H.264 in WebRTC

Cisco just did a solid and released H.264 into open source for use in WebRTC. Cisco is absorbing the estimated $13 million in licensing fees from MPEG-LA. The reason Cisco did this was to avoid transcoding of H.264 streams from other video clients, a wise choice. The IETF is determining which video compression algorithm will be the baseline for webRTC this week.

Mozilla will incorporate webRTC, including H.264, into the Firefox browser and Chrome already has it. Google is sticking with VP8 and is a major developer and contributor to webRTC. The IETF vote is in Atlanta this week and we’ll update this post with who won out in the video codec selection. We hope both are supported, yet Cisco is right, the last thing one wants to be doing in a real time stream is transcoding H.264 to VP8. It does seem that stand alone proprietary video conferencing and streaming solutions are going the way of the dinosaur, although webRTC as the meteor which killed the beast is yet to be determined.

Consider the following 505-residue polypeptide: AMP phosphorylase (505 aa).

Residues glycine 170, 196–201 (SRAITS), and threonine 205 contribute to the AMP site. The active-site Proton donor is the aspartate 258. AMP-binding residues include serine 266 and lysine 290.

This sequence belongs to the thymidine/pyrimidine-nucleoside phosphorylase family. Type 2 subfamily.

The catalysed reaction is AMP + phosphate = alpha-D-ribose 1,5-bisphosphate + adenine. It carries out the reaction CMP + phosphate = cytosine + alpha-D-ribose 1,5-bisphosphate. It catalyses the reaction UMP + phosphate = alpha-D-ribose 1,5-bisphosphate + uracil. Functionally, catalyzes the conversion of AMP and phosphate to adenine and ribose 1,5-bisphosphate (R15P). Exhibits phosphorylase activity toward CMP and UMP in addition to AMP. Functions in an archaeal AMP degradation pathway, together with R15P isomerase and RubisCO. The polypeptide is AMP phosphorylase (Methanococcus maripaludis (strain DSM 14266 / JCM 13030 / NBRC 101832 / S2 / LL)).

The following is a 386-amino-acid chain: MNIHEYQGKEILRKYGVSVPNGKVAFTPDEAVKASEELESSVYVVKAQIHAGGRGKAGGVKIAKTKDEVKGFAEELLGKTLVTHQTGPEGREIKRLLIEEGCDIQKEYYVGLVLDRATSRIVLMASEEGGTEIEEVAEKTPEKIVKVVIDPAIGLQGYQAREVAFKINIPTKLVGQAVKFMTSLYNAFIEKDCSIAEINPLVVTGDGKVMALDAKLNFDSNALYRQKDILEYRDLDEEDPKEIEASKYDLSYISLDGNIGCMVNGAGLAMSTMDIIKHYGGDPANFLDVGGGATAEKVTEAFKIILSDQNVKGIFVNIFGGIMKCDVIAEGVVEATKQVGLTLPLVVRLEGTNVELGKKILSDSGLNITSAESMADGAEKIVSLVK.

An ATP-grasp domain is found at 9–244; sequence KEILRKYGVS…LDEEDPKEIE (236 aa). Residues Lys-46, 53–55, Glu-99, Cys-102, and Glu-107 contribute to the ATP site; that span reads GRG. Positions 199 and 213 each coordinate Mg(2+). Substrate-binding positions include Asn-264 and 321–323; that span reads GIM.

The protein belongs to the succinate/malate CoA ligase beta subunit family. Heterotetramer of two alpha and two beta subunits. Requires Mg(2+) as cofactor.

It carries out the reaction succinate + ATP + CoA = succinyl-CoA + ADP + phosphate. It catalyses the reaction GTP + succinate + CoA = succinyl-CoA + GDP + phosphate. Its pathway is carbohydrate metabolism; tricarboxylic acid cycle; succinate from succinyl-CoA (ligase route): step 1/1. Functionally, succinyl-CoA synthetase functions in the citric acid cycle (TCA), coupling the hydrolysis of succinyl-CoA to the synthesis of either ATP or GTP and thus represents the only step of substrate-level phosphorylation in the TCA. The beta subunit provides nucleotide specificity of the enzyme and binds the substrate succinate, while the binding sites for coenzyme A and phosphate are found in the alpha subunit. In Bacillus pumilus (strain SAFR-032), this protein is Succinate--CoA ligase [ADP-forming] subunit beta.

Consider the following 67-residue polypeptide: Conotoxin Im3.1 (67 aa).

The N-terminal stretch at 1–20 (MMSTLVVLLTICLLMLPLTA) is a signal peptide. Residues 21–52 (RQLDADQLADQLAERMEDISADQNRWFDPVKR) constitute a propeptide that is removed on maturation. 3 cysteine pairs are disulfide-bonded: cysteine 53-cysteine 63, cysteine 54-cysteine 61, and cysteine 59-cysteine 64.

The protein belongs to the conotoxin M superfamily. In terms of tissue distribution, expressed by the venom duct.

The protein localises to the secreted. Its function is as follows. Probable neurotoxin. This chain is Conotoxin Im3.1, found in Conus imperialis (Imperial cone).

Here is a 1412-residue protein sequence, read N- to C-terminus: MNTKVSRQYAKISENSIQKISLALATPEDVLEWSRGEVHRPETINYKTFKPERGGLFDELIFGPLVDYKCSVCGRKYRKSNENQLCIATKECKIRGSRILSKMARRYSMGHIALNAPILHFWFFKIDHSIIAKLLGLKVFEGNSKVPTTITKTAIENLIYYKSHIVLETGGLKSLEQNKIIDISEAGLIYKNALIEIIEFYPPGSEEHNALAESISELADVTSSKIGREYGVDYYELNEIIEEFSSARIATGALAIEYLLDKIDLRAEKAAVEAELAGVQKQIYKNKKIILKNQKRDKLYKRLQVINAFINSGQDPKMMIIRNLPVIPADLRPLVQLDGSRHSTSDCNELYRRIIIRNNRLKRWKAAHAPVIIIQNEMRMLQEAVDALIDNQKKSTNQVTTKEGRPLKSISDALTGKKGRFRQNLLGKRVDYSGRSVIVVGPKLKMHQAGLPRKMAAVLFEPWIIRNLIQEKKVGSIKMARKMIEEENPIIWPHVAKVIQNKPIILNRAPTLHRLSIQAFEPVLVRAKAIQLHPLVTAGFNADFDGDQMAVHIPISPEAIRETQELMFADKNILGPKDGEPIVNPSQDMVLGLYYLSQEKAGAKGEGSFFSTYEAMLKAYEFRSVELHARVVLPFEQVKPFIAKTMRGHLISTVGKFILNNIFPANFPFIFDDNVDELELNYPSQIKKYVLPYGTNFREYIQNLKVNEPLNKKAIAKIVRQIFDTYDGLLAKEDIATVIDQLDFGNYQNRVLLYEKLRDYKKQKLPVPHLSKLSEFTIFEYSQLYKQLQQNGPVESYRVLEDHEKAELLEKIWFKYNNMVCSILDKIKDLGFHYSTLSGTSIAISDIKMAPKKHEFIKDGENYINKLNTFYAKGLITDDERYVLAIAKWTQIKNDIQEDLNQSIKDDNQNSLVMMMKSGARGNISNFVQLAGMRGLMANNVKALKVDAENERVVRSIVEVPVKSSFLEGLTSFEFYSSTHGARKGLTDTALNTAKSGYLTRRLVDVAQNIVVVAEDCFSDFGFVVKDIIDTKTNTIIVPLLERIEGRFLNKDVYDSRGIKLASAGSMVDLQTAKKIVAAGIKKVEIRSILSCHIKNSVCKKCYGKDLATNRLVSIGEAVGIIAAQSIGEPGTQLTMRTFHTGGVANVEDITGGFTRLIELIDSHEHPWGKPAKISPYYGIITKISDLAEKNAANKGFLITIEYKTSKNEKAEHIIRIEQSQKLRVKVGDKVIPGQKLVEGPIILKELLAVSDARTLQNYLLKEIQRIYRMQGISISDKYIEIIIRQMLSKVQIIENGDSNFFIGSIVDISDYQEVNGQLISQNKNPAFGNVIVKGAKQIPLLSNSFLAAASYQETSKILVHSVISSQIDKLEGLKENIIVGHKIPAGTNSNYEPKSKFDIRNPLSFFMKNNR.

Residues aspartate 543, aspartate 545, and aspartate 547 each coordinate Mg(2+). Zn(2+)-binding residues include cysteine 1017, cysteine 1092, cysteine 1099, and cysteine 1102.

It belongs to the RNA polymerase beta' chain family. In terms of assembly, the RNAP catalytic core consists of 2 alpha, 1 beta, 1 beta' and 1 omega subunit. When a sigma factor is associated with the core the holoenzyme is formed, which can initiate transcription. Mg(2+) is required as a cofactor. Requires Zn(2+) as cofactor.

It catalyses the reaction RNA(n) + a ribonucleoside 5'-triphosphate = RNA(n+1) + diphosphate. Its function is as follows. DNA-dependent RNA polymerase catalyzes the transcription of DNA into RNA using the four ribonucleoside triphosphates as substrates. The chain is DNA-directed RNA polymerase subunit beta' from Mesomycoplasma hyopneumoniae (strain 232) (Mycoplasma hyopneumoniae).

Real-time communications in the browser utilizing native codecs and javascript sounds too good to be true and that is becuase it is. Underneath the hood are the typical real time streaming issues such as NAT transversal, firewalls, latency, QoS and synchronization, to name just a few. WebRTC latency was reported to be 150ms with a mininimum of 100ms. While that mets ITU QoS, it is pretty much the crappy out of sync video conferencing most of us experience daily.

It appears at the IETF meeting there was no consensus on which video compression algorithm to make mandatory for webRTC.   It also appears both is not an option, so far and Nexus has hardware implementations of VP8 while hardware acceleration for H.264 is available in many chipsets.

On a technical note, I am downloading the source for webRTC, focus on Opus, (Xiph), since supposedly it is not ported, never mind optimized, on many embedded platforms.    I’ll write up what I find in another post.